Deadly Fruit Gel Candies

Deadly Fruit Gel Candies

When we want to emphasize something in writing, we use bold, italics, underline, or end the sentence with an !  When the US Food and Drug Administration wants to emphasize something, they issue a second alert. On August 17, 2001, the FDA issued a warning about particular gel candies after they had caused the deaths of three children.

Since then, in consultation with the Consumer Products Safety Commission they have concluded that they posed such a serious choking hazard that a second warning was necessary, which was issued on October 5, 2001.

The danger is from mini-cup gel candies containing the ingredient “konjac” (also called conjac, konnyaku, yam flour, or glucomannan). The candies come in a variety of fruit flavors. They are typically packaged as individual, mouth-sized servings, and often contain a chunk of preserved fruit. They are about he same size as are coffee creamer cups.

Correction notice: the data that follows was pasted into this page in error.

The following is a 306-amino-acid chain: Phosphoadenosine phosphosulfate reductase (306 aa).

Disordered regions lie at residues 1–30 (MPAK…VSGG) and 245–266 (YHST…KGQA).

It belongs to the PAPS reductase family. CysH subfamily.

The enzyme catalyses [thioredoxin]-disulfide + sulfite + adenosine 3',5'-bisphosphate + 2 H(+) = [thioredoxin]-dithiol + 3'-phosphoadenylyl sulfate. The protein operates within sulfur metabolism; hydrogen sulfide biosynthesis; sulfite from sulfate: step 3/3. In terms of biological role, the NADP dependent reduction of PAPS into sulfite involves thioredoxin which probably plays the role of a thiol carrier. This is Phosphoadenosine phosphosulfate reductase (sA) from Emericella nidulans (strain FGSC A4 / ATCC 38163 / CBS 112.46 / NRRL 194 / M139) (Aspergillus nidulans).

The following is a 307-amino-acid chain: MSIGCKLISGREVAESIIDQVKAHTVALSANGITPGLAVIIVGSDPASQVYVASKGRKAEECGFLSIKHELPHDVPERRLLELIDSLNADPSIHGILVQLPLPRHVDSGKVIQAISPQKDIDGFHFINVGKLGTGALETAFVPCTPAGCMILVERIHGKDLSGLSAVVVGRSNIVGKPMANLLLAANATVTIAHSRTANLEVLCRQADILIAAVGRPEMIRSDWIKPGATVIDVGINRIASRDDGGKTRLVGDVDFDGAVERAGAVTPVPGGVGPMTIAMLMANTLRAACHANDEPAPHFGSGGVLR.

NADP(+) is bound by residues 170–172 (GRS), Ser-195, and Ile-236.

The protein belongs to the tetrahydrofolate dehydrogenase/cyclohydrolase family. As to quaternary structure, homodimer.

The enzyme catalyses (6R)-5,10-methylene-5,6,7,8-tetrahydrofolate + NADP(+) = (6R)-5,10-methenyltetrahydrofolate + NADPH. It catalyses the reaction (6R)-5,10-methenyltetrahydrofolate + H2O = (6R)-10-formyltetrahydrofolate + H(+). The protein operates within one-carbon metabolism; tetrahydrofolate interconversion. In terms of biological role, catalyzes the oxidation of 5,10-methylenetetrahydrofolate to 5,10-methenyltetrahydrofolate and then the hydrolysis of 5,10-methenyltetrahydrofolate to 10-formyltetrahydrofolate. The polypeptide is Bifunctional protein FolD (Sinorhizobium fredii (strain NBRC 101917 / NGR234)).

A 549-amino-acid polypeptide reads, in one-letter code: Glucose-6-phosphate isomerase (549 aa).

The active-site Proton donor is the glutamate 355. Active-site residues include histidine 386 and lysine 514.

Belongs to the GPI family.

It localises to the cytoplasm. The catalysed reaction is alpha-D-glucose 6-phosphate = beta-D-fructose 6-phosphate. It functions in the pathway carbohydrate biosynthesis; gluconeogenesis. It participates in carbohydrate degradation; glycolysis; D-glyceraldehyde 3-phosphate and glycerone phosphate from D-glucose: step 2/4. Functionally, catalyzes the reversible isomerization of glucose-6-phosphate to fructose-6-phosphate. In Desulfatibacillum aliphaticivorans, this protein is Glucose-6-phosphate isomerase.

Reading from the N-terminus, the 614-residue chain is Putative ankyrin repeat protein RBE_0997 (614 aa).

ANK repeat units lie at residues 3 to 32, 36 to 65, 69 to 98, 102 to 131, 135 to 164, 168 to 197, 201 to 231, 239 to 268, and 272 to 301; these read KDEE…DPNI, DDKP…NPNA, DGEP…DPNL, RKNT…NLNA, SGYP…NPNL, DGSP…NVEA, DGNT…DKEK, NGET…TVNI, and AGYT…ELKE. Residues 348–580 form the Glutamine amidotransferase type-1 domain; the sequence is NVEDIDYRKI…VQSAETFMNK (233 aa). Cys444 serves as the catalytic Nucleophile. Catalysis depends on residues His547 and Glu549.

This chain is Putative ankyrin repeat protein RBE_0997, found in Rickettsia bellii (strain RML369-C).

Unlike gelatin products commonly found in the US, these candies do not readily dissolve when placed in the mouth.

The choking risk is greatest for children and for the elderly.

Dr. Alan Greene

Dr. Greene is the founder of (cited by the AMA as “the pioneer physician Web site”), a practicing pediatrician, father of four, & author of Raising Baby Green & Feeding Baby Green. He appears frequently in the media including such venues as the The New York Times, the TODAY Show, Good Morning America, & the Dr. Oz Show.

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